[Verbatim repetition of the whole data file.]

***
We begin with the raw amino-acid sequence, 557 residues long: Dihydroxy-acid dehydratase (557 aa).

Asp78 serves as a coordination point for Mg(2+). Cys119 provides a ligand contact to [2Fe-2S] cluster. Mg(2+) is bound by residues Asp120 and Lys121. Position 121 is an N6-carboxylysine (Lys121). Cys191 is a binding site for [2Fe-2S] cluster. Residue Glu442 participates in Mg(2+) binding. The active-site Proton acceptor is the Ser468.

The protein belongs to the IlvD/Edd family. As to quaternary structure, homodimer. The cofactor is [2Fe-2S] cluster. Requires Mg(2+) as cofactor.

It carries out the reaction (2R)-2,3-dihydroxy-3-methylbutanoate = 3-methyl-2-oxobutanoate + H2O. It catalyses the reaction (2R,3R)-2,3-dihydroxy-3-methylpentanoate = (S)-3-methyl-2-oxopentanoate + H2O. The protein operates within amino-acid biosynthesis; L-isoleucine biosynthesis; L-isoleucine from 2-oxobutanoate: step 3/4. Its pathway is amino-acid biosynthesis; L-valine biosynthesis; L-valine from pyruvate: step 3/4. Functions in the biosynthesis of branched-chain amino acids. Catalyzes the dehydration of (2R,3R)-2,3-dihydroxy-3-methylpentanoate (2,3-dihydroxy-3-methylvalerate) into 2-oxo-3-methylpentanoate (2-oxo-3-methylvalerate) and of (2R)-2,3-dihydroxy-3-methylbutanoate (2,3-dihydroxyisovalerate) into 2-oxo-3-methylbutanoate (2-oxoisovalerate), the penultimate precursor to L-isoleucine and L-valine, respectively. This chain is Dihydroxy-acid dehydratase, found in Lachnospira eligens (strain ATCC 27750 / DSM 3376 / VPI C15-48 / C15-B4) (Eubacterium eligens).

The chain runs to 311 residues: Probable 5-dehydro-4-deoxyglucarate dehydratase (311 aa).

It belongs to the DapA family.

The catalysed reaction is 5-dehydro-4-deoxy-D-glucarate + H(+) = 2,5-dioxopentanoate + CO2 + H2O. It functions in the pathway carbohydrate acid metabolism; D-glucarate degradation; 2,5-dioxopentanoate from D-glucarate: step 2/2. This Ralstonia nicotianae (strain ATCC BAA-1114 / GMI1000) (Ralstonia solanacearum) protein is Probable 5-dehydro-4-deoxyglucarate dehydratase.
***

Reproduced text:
We begin with the raw amino-acid sequence, 557 residues long: Dihydroxy-acid dehydratase (557 aa).

Asp78 serves as a coordination point for Mg(2+). Cys119 provides a ligand contact to [2Fe-2S] cluster. Mg(2+) is bound by residues Asp120 and Lys121. Position 121 is an N6-carboxylysine (Lys121). Cys191 is a binding site for [2Fe-2S] cluster. Residue Glu442 participates in Mg(2+) binding. The active-site Proton acceptor is the Ser468.

The protein belongs to the IlvD/Edd family. As to quaternary structure, homodimer. The cofactor is [2Fe-2S] cluster. Requires Mg(2+) as cofactor.

It carries out the reaction (2R)-2,3-dihydroxy-3-methylbutanoate = 3-methyl-2-oxobutanoate + H2O. It catalyses the reaction (2R,3R)-2,3-dihydroxy-3-methylpentanoate = (S)-3-methyl-2-oxopentanoate + H2O. The protein operates within amino-acid biosynthesis; L-isoleucine biosynthesis; L-isoleucine from 2-oxobutanoate: step 3/4. Its pathway is amino-acid biosynthesis; L-valine biosynthesis; L-valine from pyruvate: step 3/4. Functions in the biosynthesis of branched-chain amino acids. Catalyzes the dehydration of (2R,3R)-2,3-dihydroxy-3-methylpentanoate (2,3-dihydroxy-3-methylvalerate) into 2-oxo-3-methylpentanoate (2-oxo-3-methylvalerate) and of (2R)-2,3-dihydroxy-3-methylbutanoate (2,3-dihydroxyisovalerate) into 2-oxo-3-methylbutanoate (2-oxoisovalerate), the penultimate precursor to L-isoleucine and L-valine, respectively. This chain is Dihydroxy-acid dehydratase, found in Lachnospira eligens (strain ATCC 27750 / DSM 3376 / VPI C15-48 / C15-B4) (Eubacterium eligens).

The chain runs to 311 residues: Probable 5-dehydro-4-deoxyglucarate dehydratase (311 aa).

It belongs to the DapA family.

The catalysed reaction is 5-dehydro-4-deoxy-D-glucarate + H(+) = 2,5-dioxopentanoate + CO2 + H2O. It functions in the pathway carbohydrate acid metabolism; D-glucarate degradation; 2,5-dioxopentanoate from D-glucarate: step 2/2. This Ralstonia nicotianae (strain ATCC BAA-1114 / GMI1000) (Ralstonia solanacearum) protein is Probable 5-dehydro-4-deoxyglucarate dehydratase.